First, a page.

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Romance for the Unromantic

I am a romantic. There, I said it. I have been trying for the last decade to let the world know that I am not a romantic. Maybe in high school I was, but not anymore. I love roasting my husband and never dwelling on how wonderful he is (I know, I know, I need to give him much more credit than I do). I hate romance movies, unless the girl gives the guy hell before actually starting to like him. Make the guy work for it, girl. Not a big fan of flowers or candlelit dinners. Not the kind of girl who is like, “Aaawww, did you see that display of affection? How cute.” Korean romance dramas drive me crazy. Really? You think normal guys do that when a girl breaks up with him? If a real guy we knew acted like that when a girl broke up with him, we would probably lose a TON of respect for him. Anyways, I am a romantic. I admit it.

According to Google, romance is defined as a sense of “excitement and mystery associated with love” and “a quality or feeling of mystery, excitement, and remoteness from everyday life.” Maybe I am not romantic in the typical way, but I am so romantic when it comes to everyday life. Perhaps Elinor Glyn said it best, “Romance is the glamor which turns the dust of everyday life into a golden haze.” When my daughter wakes up from her nap and I hear her feet pitter patter across the hardwood floor to the kitchen where I am washing dishes and her sweet, groggy voice say, “Umma?” I stop washing dishes and I just scoop her up in my arms and give her hugs and kisses. Everyday. I love it. When I give my thirteen-month-old son his security blanket and he immediately begins to suck his left ring finger and buries his face in my shoulder with his blanket, I love it. I embrace it. I know that one day, both of my children will grow up and leave me. These moments of affection are numbered. My poor husband, who is extremely affectionate, feels so left out that I love my kids’ cuddles and yet don’t give him enough. (I give him plenty, but he’s an only child, so his need for love and attention is a bottomless pit. I gotta set boundaries somewhere.)

Everyday life can really get to you. It’s boring, mundane, and drives you crazy because it never stops. Life never stops. But if you can add that “golden haze” to it, it’s pretty exciting. My daughter gets so excited whenever she sees a bus. Every time we pass a bus she has to excitedly point it out and her excitement over something so small brings out the romantic side of her. My son doesn’t often cry very loudly in his crib. But if he hears the garbage truck coming down our street, he will scream like he just got his vaccination shots. He just has to see that garbage truck go past our house.

Perhaps we were all born with this sense of wonder, this “golden haze” around our lives. When does it go away? Perhaps we are so inundated with a very superficial picture of romance that we forget to be romantic in the little moments of the day. Instead, we think that if our lives aren’t filled with some elaborate display of affection and love, we must be living very ordinary lives. When we look at Facebook or Instagram or other social media it often seems that some are trying really hard to show off a false reality or a false romance, when in reality, they are so unhappy.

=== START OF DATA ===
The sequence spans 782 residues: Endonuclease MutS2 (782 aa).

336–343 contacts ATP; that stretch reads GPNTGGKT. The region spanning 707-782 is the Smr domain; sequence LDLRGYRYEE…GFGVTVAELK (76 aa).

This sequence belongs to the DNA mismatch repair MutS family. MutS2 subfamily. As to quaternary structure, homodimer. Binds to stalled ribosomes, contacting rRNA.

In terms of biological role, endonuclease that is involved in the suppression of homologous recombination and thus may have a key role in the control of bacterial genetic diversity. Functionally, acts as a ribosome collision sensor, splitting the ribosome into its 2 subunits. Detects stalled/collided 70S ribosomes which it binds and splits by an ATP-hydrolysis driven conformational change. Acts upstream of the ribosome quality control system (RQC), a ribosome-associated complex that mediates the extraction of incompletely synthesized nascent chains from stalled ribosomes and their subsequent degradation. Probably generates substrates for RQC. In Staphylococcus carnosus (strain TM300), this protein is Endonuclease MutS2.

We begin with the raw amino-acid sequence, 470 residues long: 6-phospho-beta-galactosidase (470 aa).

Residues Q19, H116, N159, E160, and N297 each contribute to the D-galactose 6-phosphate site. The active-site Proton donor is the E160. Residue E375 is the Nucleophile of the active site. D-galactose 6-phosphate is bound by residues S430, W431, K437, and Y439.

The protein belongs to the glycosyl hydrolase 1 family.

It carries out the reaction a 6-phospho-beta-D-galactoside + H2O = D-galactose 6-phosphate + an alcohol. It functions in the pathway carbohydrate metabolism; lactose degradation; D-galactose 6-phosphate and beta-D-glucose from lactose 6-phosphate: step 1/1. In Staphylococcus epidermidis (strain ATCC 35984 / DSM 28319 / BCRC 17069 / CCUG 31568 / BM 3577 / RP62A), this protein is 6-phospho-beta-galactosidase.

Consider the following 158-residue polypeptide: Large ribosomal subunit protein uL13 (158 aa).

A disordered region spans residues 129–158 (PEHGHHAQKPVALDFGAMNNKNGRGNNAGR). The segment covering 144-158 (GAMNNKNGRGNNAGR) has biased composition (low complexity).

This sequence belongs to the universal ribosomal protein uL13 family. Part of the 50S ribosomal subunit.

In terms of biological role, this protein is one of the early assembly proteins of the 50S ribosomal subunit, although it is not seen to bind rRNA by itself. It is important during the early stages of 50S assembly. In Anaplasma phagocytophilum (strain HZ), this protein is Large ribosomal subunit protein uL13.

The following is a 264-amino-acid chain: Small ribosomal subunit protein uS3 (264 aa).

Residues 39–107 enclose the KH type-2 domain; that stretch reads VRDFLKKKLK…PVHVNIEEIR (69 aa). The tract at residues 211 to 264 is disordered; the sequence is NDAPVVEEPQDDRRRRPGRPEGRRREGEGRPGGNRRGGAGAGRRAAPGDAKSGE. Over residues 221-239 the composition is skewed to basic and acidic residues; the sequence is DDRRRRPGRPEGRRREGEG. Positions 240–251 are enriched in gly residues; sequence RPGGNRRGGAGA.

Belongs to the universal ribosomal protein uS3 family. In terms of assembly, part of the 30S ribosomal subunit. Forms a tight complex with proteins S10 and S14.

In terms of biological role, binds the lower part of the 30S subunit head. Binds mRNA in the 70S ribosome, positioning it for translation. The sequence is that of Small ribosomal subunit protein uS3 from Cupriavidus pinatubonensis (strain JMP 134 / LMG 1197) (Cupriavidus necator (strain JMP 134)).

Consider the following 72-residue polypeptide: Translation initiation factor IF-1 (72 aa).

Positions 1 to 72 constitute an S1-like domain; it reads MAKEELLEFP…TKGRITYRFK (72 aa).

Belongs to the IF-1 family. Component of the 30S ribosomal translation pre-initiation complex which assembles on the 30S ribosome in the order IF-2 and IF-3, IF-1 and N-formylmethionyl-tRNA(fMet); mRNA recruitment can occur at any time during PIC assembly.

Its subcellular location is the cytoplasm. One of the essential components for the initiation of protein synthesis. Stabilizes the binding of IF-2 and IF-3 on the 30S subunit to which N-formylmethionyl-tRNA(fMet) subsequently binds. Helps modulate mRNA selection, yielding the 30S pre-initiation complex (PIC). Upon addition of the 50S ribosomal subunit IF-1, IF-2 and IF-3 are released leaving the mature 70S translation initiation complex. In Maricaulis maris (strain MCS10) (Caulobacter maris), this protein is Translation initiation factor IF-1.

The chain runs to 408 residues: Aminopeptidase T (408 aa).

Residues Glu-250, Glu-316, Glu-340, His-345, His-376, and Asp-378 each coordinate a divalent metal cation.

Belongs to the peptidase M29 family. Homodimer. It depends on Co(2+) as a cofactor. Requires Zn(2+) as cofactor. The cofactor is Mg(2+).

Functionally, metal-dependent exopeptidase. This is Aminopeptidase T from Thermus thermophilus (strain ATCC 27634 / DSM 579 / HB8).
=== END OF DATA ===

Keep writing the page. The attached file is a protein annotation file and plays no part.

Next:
When I talk to moms we often vent about how hard our lives are, how our husbands just don’t understand and still expect 100% of our attention, how our kids consume our lives, how we just wish we could take a break, etc. I absolutely love venting, but I have to admit, the reality of being a mom is great for me. I do wish I could take a 3-4 hour break once a week every week, but overall I love it. I don’t get stressed out that I don’t get to go out because I love being at home. I rarely schedule anything in my week except for a couple errands and a trip to library time. My Facebook and Instagram accounts are not filled with adventurous days. I rarely do anything that I feel is worth the time of my friends and followers on social media. The reason why I love my life is because I have very few appointments. Kids and babies cry, that’s what they are supposed to do. This is life. Embrace it. Find the romance in the little things.

Another way I know I am a romantic is the way I respond to words. I am so easily inspired. Reading self-help books and inspirational Christian books does something amazing to me. It is incredibly energizing.

Meditating and embracing the little moments I have with my kids and family, being present is so romantic. Seeing how I can make my life, my everyday life, into a day to just be, that is how I tap into my romantic side.
Being romantic is much more than setting a certain type of mood for your spouse or loved one. It’s so much more than the flowers, chocolates, jewelry or other tangible gift. Being romantic is much more than setting aside time on Valentine’s Day, or a birthday, or Christmas in the snow. It’s about presence. It’s about letting those small feet and hands touch your heart everyday. It’s about exchanging that knowing glance when the child you created together does something irresistibly cute. It’s about holding hands when lying in bed together.

Being romantic is also knowing that you can rely on each other when the checkbook has a negative balance. It’s about not turning on someone you love when your day isn’t going the way you’d like it to. It’s about serving your family in a way that shows that you celebrate each life in the home.
And although sometimes it’s easier to be romantic on paper than it is in real life, especially because life doesn’t come with background music, I am going to continue to be romantic. Okay now, let me come to terms with the idea that I actually am a romantic.

Maria Kim's blog is available on http://happywifelittlestrife.com

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